Judge Friendly set forth two acceptable vehicles for subject matter jurisdiction, and one possible vehicle. The two acceptable vehicles are: (1) a claim for a remedy expressly granted by the Copyright Act, "e.g., a suit for infringement or for the statutory royalties for record reproduction;" and (2) a claim requiring construction of the Copyright Act. As a possible vehicle, he listed "a case where a distinctive policy of the Act requires that federal principles control the disposition of the claim." This formulation does not encapsulate, neatly at least, the governing Supreme Court case law (at that time or subsequently), and its choice of terminology is confusing, especially "remedy." Does this term refer to the old English forms of action where a cause of action was inseparable from the remedy sought? Or, does the term refer to a cause of action as one through which plaintiff is entitled, generally, to a particular type of remedy?

The Supreme Court formulation is more simply stated: subject matter jurisdiction exists if the cause of action is created by the Copyright Act (American Well Works) or if plaintiff’s right to relief under its well-pleaded claim requires resolution of a substantial question of copyright law (Christianson).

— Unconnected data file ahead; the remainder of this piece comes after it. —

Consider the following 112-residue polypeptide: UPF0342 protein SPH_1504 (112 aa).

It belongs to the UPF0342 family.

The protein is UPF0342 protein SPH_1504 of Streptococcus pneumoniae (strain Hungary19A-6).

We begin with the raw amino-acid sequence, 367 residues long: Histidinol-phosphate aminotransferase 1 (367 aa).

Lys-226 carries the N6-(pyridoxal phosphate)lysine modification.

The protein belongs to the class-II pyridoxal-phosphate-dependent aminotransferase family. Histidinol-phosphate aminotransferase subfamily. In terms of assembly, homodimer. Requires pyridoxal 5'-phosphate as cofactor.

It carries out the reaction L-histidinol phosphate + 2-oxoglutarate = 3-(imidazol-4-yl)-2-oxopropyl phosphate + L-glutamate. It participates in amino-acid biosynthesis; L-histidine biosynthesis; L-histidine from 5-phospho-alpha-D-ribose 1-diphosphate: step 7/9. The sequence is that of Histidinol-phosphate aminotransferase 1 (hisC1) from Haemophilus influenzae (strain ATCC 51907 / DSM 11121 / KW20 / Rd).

Comparing the Supreme Court’s formulation to T.B. Harms’ reveals the latter’s shortcomings. T.B. Harms’ first category may be intended to be equivalent to American Well Works, but by using "remedy," T.B. Harms invites attention away from whether the claim is one for a right created by the Copyright Act and toward non-dispositive issues such as remedial measures for violation of the right. For example, is a claim that requests an injunction a copyright claim merely because an injunction is sought? The answer is no. As a state court observed in denying a motion to dismiss in favor of federal jurisdiction: "The suit does not turn into one for copyright infringement because there is a request for an injunction; injunctive relief may be, and often is demanded with declaratory relief pursuant to state law." Is a claim that seeks an accounting of defendants’ profits a copyright claim? The answer here too is no, since disgorgement of ill-gotten gains is common in many state law actions, such as unfair competition. Is a claim that seeks statutory damages under section 504(c) a copyright claim merely because, in the prayer for relief, that measure of damages is sought? Here, statutory damages are an uncommon remedy, and certainly when asked for in the amounts provided by Section 504(c), unique to that section, but a state cause of action is not transformed into a federal cause of action merely by requesting statutory damages.